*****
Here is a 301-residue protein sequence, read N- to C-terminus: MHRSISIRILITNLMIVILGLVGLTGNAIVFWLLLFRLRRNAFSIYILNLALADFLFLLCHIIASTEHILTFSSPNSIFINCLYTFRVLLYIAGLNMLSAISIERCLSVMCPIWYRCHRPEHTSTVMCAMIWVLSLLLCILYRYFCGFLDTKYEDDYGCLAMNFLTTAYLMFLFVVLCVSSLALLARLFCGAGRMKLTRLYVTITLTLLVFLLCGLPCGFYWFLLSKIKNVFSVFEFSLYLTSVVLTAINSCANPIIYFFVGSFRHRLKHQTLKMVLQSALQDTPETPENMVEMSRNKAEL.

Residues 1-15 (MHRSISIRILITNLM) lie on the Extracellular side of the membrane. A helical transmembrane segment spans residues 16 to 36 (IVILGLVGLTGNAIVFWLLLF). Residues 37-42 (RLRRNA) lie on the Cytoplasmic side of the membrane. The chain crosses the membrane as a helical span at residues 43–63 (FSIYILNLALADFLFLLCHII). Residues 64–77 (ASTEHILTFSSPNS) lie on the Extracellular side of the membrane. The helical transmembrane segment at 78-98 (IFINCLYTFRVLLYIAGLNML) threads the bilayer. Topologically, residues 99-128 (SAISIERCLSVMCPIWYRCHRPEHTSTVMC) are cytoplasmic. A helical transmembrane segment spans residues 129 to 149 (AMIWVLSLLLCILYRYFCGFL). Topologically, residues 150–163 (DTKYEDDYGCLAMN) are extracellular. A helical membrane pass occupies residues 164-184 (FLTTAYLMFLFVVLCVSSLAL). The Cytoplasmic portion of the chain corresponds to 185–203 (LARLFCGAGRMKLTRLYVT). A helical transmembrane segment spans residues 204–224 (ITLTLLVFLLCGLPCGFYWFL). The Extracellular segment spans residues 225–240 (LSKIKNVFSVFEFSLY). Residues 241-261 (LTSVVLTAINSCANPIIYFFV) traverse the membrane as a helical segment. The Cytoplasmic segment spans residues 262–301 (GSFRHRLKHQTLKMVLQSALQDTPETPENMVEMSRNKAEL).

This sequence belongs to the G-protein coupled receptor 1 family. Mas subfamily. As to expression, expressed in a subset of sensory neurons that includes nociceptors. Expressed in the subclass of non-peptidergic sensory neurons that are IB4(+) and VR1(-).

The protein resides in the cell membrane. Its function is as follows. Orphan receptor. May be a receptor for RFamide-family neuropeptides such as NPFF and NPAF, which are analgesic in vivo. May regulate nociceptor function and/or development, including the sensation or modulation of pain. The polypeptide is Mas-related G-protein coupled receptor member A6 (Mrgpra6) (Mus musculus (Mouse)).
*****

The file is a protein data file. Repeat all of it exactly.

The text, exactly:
Here is a 301-residue protein sequence, read N- to C-terminus: MHRSISIRILITNLMIVILGLVGLTGNAIVFWLLLFRLRRNAFSIYILNLALADFLFLLCHIIASTEHILTFSSPNSIFINCLYTFRVLLYIAGLNMLSAISIERCLSVMCPIWYRCHRPEHTSTVMCAMIWVLSLLLCILYRYFCGFLDTKYEDDYGCLAMNFLTTAYLMFLFVVLCVSSLALLARLFCGAGRMKLTRLYVTITLTLLVFLLCGLPCGFYWFLLSKIKNVFSVFEFSLYLTSVVLTAINSCANPIIYFFVGSFRHRLKHQTLKMVLQSALQDTPETPENMVEMSRNKAEL.

Residues 1-15 (MHRSISIRILITNLM) lie on the Extracellular side of the membrane. A helical transmembrane segment spans residues 16 to 36 (IVILGLVGLTGNAIVFWLLLF). Residues 37-42 (RLRRNA) lie on the Cytoplasmic side of the membrane. The chain crosses the membrane as a helical span at residues 43–63 (FSIYILNLALADFLFLLCHII). Residues 64–77 (ASTEHILTFSSPNS) lie on the Extracellular side of the membrane. The helical transmembrane segment at 78-98 (IFINCLYTFRVLLYIAGLNML) threads the bilayer. Topologically, residues 99-128 (SAISIERCLSVMCPIWYRCHRPEHTSTVMC) are cytoplasmic. A helical transmembrane segment spans residues 129 to 149 (AMIWVLSLLLCILYRYFCGFL). Topologically, residues 150–163 (DTKYEDDYGCLAMN) are extracellular. A helical membrane pass occupies residues 164-184 (FLTTAYLMFLFVVLCVSSLAL). The Cytoplasmic portion of the chain corresponds to 185–203 (LARLFCGAGRMKLTRLYVT). A helical transmembrane segment spans residues 204–224 (ITLTLLVFLLCGLPCGFYWFL). The Extracellular segment spans residues 225–240 (LSKIKNVFSVFEFSLY). Residues 241-261 (LTSVVLTAINSCANPIIYFFV) traverse the membrane as a helical segment. The Cytoplasmic segment spans residues 262–301 (GSFRHRLKHQTLKMVLQSALQDTPETPENMVEMSRNKAEL).

This sequence belongs to the G-protein coupled receptor 1 family. Mas subfamily. As to expression, expressed in a subset of sensory neurons that includes nociceptors. Expressed in the subclass of non-peptidergic sensory neurons that are IB4(+) and VR1(-).

The protein resides in the cell membrane. Its function is as follows. Orphan receptor. May be a receptor for RFamide-family neuropeptides such as NPFF and NPAF, which are analgesic in vivo. May regulate nociceptor function and/or development, including the sensation or modulation of pain. The polypeptide is Mas-related G-protein coupled receptor member A6 (Mrgpra6) (Mus musculus (Mouse)).